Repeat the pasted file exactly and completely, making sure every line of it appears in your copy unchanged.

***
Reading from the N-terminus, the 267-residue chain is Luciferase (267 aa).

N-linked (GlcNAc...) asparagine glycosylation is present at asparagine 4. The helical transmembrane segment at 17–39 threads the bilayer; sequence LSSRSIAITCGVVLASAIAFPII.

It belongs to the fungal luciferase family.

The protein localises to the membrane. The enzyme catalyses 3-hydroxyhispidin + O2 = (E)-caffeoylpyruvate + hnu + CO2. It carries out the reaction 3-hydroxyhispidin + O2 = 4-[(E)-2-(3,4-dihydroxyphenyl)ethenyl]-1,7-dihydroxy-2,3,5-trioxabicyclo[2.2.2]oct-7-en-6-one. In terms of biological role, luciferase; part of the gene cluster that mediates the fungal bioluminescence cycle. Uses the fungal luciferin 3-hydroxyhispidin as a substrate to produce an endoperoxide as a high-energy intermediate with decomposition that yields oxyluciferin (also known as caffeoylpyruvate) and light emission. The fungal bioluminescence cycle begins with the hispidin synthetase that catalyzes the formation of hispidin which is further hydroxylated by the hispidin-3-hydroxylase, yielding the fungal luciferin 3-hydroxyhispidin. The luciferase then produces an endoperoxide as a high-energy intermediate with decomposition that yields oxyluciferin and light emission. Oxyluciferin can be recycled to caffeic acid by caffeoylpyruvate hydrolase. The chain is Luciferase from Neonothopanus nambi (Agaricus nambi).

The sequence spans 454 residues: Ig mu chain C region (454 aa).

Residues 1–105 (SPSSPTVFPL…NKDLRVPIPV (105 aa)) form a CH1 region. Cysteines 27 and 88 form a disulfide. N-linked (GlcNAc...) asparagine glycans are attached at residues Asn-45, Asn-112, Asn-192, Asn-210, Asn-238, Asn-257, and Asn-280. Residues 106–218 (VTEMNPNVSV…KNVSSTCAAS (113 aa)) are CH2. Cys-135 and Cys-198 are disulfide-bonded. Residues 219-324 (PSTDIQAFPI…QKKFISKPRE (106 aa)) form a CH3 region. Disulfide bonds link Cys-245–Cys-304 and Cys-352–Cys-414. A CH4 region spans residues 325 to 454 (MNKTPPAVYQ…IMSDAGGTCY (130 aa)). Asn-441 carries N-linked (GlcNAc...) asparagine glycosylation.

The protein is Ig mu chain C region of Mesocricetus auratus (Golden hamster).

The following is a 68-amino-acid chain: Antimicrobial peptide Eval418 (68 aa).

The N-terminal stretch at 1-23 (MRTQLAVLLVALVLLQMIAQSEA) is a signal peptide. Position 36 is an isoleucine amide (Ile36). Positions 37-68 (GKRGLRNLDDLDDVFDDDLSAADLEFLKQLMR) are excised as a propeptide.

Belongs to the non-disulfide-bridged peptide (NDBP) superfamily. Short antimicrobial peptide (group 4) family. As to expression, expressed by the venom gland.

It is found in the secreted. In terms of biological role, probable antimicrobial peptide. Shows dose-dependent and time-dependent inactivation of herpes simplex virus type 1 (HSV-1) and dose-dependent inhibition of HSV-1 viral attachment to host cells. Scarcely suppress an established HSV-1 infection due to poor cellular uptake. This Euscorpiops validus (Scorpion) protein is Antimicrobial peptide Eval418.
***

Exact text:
Reading from the N-terminus, the 267-residue chain is Luciferase (267 aa).

N-linked (GlcNAc...) asparagine glycosylation is present at asparagine 4. The helical transmembrane segment at 17–39 threads the bilayer; sequence LSSRSIAITCGVVLASAIAFPII.

It belongs to the fungal luciferase family.

The protein localises to the membrane. The enzyme catalyses 3-hydroxyhispidin + O2 = (E)-caffeoylpyruvate + hnu + CO2. It carries out the reaction 3-hydroxyhispidin + O2 = 4-[(E)-2-(3,4-dihydroxyphenyl)ethenyl]-1,7-dihydroxy-2,3,5-trioxabicyclo[2.2.2]oct-7-en-6-one. In terms of biological role, luciferase; part of the gene cluster that mediates the fungal bioluminescence cycle. Uses the fungal luciferin 3-hydroxyhispidin as a substrate to produce an endoperoxide as a high-energy intermediate with decomposition that yields oxyluciferin (also known as caffeoylpyruvate) and light emission. The fungal bioluminescence cycle begins with the hispidin synthetase that catalyzes the formation of hispidin which is further hydroxylated by the hispidin-3-hydroxylase, yielding the fungal luciferin 3-hydroxyhispidin. The luciferase then produces an endoperoxide as a high-energy intermediate with decomposition that yields oxyluciferin and light emission. Oxyluciferin can be recycled to caffeic acid by caffeoylpyruvate hydrolase. The chain is Luciferase from Neonothopanus nambi (Agaricus nambi).

The sequence spans 454 residues: Ig mu chain C region (454 aa).

Residues 1–105 (SPSSPTVFPL…NKDLRVPIPV (105 aa)) form a CH1 region. Cysteines 27 and 88 form a disulfide. N-linked (GlcNAc...) asparagine glycans are attached at residues Asn-45, Asn-112, Asn-192, Asn-210, Asn-238, Asn-257, and Asn-280. Residues 106–218 (VTEMNPNVSV…KNVSSTCAAS (113 aa)) are CH2. Cys-135 and Cys-198 are disulfide-bonded. Residues 219-324 (PSTDIQAFPI…QKKFISKPRE (106 aa)) form a CH3 region. Disulfide bonds link Cys-245–Cys-304 and Cys-352–Cys-414. A CH4 region spans residues 325 to 454 (MNKTPPAVYQ…IMSDAGGTCY (130 aa)). Asn-441 carries N-linked (GlcNAc...) asparagine glycosylation.

The protein is Ig mu chain C region of Mesocricetus auratus (Golden hamster).

The following is a 68-amino-acid chain: Antimicrobial peptide Eval418 (68 aa).

The N-terminal stretch at 1-23 (MRTQLAVLLVALVLLQMIAQSEA) is a signal peptide. Position 36 is an isoleucine amide (Ile36). Positions 37-68 (GKRGLRNLDDLDDVFDDDLSAADLEFLKQLMR) are excised as a propeptide.

Belongs to the non-disulfide-bridged peptide (NDBP) superfamily. Short antimicrobial peptide (group 4) family. As to expression, expressed by the venom gland.

It is found in the secreted. In terms of biological role, probable antimicrobial peptide. Shows dose-dependent and time-dependent inactivation of herpes simplex virus type 1 (HSV-1) and dose-dependent inhibition of HSV-1 viral attachment to host cells. Scarcely suppress an established HSV-1 infection due to poor cellular uptake. This Euscorpiops validus (Scorpion) protein is Antimicrobial peptide Eval418.